Though Microsoft results were mixed, quarterly financial reports over the past few days from a broad range of vendors including Apple, Yahoo, and Sybase are helping to ease concerns of IT investors.
Since the third quarter last year, rising energy costs and tumult in the housing and credit markets have raised concerns that an economic slowdown in the U.S. would lead to lower tech-vendor sales and profits. However, while some IT bellwethers such as Motorola have been hit by a slowdown, so far earnings news this year has been generally positive.
Microsoft on Thursday reported an 11 percent decline in profit, to US$4.4 billion, from last year's first calendar quarter. However, observers were quick to note that last year's first quarter benefited from deferred income from Vista sales. The company had upbeat news for 2009 fiscal year earnings per share (EPS), which it forecast at $2.13 to $2.19, estimating 2009 revenue to be $66.9 billion to $68 billion. Both profit and revenue expectations beat analyst forecasts. Analysts polled by Thomson Financial had been forecasting 2009 EPS of $2.10 on revenue of $66.5 billion.
Microsoft shares slipped by $1.64 after the market closed, trading at $30.26 an hour after it released its results.
Apple on Wednesday reported strong earnings for the second quarter of 2008, as a 54 percent jump in Macintosh revenue made up for slowing sales of iPods. The company's net revenue rose 43 percent from the year earlier period, to $7.51 billion, handily beating the $6.96 billion forecast of analysts polled by Thomson Financial. Net profit increased to $1.05 billion, from $770 million.
The one sour note in the announcement was the company expectation for the current quarter, a full $0.10 below what analysts were expecting. Normally, this would have sent Apple's share price down. But Chief Financial Officer Peter Oppenheimer's prediction that Apple would meet its goal of selling 10 million iPods this year helped keep investor spirits up, and company shares rose by $6.05 to close at $168.94 Thursday.
Yahoo, under the gun as it tries to ward off a hostile bid from Microsoft, also had a strong quarter. On Tuesday it reported a revenue increase of 9 percent, to $1.818 billion. Net income excluding certain charges was $150 million, or $0.11 per share, down by $4 million from last year but beating analyst expectations of $0.09 per share. Altogether it was a solid performance from the company, but its share price sank slightly during the course of the week, possibly due to comments by Microsoft CEO Steve Ballmer. In Milan this week, Ballmer hinted that Microsoft could walk away from its offer for the company if Yahoo shareholders held out for a higher offer.
If Microsoft walks away, however, look for Yahoo stock to tank: Company shares have jumped about $10 since Microsoft made its offer.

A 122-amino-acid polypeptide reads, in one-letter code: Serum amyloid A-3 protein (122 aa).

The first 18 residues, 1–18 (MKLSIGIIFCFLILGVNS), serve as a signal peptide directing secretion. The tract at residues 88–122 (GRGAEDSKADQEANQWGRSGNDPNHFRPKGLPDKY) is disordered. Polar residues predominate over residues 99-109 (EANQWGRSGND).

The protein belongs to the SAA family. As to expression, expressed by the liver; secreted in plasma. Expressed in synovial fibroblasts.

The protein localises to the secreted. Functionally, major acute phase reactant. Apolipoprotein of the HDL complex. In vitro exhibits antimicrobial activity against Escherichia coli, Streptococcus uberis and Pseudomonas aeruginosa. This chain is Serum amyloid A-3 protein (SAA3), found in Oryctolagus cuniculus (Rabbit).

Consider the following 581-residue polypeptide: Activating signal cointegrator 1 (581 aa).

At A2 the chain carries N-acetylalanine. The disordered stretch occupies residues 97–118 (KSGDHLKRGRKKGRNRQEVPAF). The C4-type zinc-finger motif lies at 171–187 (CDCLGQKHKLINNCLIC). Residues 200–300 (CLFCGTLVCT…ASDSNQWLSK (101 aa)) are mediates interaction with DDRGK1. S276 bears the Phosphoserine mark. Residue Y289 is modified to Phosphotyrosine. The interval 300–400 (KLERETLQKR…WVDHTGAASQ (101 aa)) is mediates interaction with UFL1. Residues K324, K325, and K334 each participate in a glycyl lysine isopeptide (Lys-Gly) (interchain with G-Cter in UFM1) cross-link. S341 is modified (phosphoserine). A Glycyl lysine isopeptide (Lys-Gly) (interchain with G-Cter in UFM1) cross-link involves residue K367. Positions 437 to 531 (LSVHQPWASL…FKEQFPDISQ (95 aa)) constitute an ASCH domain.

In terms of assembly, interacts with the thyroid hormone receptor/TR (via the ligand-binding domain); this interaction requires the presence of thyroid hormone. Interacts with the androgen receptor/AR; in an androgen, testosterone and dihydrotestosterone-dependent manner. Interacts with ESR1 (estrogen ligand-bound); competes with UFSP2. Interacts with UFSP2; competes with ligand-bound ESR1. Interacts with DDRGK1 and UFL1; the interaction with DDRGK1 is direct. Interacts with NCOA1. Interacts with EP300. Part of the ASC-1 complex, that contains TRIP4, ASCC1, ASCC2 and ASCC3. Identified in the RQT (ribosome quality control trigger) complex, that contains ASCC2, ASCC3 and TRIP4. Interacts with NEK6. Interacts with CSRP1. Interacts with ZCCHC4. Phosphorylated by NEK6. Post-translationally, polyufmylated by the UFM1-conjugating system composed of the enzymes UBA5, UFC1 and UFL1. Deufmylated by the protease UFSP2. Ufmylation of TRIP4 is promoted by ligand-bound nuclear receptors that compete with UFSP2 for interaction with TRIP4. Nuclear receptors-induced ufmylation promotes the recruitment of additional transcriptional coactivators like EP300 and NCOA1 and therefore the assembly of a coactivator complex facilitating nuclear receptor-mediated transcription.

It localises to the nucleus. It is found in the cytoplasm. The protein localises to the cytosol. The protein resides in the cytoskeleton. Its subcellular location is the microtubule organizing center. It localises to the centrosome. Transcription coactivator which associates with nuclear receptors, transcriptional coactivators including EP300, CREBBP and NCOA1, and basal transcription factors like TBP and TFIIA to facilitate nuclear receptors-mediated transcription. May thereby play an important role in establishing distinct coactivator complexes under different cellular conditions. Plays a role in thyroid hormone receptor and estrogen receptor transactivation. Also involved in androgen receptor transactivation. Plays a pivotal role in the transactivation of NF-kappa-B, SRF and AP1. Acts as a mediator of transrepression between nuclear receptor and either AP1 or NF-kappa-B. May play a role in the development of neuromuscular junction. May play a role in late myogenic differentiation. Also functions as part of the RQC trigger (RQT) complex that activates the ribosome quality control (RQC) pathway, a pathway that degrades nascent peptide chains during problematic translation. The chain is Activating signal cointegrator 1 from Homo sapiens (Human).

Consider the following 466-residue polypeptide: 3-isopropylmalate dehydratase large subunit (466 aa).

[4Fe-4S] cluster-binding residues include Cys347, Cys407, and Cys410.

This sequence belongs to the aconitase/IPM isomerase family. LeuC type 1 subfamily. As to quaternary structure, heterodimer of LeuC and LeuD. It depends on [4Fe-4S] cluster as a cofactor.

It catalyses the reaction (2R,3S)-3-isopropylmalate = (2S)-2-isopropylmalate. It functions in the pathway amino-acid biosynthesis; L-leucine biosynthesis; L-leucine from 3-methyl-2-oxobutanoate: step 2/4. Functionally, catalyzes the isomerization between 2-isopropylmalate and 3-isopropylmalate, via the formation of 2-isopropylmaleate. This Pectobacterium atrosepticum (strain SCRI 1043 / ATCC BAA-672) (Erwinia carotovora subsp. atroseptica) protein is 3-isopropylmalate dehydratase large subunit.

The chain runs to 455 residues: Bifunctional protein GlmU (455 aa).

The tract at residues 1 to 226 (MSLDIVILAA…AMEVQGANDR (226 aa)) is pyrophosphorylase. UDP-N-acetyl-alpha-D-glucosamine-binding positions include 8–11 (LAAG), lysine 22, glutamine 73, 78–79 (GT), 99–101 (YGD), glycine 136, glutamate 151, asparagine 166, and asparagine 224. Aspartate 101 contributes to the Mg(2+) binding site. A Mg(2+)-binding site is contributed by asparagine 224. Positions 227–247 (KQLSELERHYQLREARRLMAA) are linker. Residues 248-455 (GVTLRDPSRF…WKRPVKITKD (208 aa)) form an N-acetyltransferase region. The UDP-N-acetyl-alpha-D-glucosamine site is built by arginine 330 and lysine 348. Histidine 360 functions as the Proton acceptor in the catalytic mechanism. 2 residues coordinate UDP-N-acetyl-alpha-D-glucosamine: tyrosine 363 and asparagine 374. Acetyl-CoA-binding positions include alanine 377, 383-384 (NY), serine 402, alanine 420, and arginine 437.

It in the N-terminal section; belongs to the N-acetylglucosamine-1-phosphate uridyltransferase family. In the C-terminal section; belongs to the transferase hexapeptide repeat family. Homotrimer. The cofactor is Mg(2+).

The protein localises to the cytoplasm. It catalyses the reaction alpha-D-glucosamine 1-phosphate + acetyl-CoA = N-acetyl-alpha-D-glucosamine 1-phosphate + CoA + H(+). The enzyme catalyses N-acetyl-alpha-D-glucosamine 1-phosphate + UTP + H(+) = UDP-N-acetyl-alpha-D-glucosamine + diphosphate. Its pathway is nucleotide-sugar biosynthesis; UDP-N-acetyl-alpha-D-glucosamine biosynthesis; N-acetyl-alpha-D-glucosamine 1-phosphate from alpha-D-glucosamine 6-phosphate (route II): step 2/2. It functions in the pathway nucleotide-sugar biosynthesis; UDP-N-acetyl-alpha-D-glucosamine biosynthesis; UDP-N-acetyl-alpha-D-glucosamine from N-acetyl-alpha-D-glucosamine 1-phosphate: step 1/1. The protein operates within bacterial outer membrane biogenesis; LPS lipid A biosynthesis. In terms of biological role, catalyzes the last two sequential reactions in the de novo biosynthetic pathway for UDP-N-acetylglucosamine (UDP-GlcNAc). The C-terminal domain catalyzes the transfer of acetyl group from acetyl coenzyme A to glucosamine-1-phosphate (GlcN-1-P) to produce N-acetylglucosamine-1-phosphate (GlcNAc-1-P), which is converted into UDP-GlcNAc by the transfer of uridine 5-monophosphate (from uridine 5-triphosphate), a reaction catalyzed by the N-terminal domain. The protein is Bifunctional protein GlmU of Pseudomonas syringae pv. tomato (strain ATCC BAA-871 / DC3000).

Microsoft has said that if Yahoo does not accept its offer by Saturday, it will attempt a hostile takeover, but Ballmer's remarks suggest the company has been rethinking its strategy.
Also on Tuesday, in the telecom sector, AT&T reported that wireless and data business helped drive up income to $3.5 billion, from $2.8 billion last year. Excluding certain items, earnings per share were $0.74, meeting analyst expectations. AT&T shares jumped $0.72 to close Wednesday at $38.53.
The biggest bellwether loser this week was Motorola, which Thursday said slowing phone sales caused a net loss of $194 million, compared to a $181 million loss last year. The results were even worse than had been expected: a per share loss of $0.09, compared to a loss per share of $0.08 last year, and analyst expectations of a $0.07 loss. As most tech stocks rose Thursday, Motorola shares lost $0.28 to close at $9.27.
The Motorola results, while highlighting a highly competitive market, aren't necessarily causing widespread concern for the mobile sector. Motorola's lack of a hit product during the past year has been widely noted, and its troubles are seen to be the result of its own failings.
In the software sector, Sybase had good news on Thursday, reporting that profit skyrocketed 60 percent from last year, sparked by increases in messaging and database sales. Net income hit $24.2 million, and excluding one-time items, per share earnings were $0.39, easily beating analyst estimates of $0.34.
Sybase Chief Marketing Officer Raj Nathans said one key to the company results, the best in its history, is diversification. "The company is diversified geographically, with about 50 percent of sales coming from outside the U.S." In addition, the company is strong in several vertical markets and has worked to diversify its product lines. Sybase shares rose by $2.70 to close at $29.16 Thursday.
Diversification has also been key to the generally good results being reported by tech bellwethers over the past few weeks, which has helped bring up the tech-heavy Nasdaq to the 2400 level this week, from the 2100 level in mid-March.